‘She’ being me.

Megan White - Senegal


January 30, 2012

No one has ever called the mosque in Potou graceful.  Maybe when it was first built, maybe then they said that it was a good mosque: a clunky, stumpy tower which served to regularly pierce heaven with forceful cries of God’s goodness.  Potou, the town of a thousand Allahu Akbars before dawn.

She sat looking at it from a wiggly wooden bench that stretched the length of a pickup truck that had recently held the entire town’s breakfast.  She was still half asleep.

“Où vas-tu?” the driver greeted her, a white girl in Africa-land, “Léona?”

“Waaw,” she replied in his language, yes.

He lit his cigarette and walked around the truck.  They weren’t going anywhere just then.  She smelled tobacco and dirt and adjusted her full and heavy canvas tote beside her.

As though the bread truck were attractive, several young men and their embroidered jeans appeared where there had been no men before.  When only one climbed in the back with her, she was surprised; she had never traveled in a nearly empty truck before.

She and this man exchanged muttered courtesies and nothing more.  She felt they shared the complicity of those who travel together late at night or early (so early!) in the morning.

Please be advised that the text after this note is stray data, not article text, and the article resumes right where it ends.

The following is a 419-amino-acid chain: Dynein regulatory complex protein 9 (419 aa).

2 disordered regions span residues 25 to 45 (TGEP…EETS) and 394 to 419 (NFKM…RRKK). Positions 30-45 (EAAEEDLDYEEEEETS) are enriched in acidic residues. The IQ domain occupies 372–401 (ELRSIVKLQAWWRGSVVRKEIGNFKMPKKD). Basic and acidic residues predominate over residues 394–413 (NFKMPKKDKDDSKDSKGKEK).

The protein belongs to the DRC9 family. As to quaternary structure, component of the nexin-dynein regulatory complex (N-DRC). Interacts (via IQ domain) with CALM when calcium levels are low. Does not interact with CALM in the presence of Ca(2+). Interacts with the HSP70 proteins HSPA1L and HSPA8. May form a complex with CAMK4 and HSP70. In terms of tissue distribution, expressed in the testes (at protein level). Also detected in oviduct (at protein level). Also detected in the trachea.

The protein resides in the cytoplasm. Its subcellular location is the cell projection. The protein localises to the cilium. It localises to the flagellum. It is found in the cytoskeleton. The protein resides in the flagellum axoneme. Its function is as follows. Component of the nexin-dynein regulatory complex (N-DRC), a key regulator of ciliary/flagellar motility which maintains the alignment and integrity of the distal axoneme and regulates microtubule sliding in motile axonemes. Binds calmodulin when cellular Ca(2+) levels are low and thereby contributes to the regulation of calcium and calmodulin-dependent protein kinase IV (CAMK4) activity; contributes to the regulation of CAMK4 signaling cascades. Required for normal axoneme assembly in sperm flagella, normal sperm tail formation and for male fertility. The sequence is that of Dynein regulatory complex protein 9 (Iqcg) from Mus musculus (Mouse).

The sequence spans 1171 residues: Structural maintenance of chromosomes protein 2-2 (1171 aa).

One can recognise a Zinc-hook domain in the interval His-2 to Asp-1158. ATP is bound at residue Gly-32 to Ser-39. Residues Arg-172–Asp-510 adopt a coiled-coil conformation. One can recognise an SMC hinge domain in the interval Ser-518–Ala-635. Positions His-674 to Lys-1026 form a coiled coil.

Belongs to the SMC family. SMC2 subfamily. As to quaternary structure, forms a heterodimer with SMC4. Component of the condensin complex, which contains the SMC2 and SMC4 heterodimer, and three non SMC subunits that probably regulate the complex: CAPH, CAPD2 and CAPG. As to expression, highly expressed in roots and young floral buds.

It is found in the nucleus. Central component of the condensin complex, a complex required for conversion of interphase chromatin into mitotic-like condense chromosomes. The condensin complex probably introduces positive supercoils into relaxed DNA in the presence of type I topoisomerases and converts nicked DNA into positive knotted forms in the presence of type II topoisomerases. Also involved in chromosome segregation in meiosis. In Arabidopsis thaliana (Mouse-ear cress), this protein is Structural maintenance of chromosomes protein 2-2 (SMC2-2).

Lucky, she thought, lucky.  Lucky that this truck agreed to take her.  As the rattling of the rusty engine  finally got underway, one of the young men, who had been holding on his tongue those foreign syllables that were just beginning to taste familiar to her also, turned his eyes on hers.

“Aujourd’hui c’est la grève,” he said animatedly.  Whether he was angry that the driver had taken on two paying passengers during the strike under cover of blue-black pre-dawn or whether he was merely informing her of the day’s lack of further transportation, it didn’t matter.  They were pulling away from that town of palm trees and streets littered with plastic wrappers, fantastically colored fabric scraps and the occasional dead rodent.

Flying down the broken road, she clutched the two coins she would use to pay and kept her balance as best she could, the only way she knew how.  That way being, of course, the same way she avoided being thrown backwards when a New York subway train awoke from its sleek, 30 second repose at any given Manhattan station.

Forward they drove.  Drove into the long day that, inshallah, would see her to a village past Potou, past Léona.  A village of concrete rooms and grass huts.  A village of timeless peace.

Megan White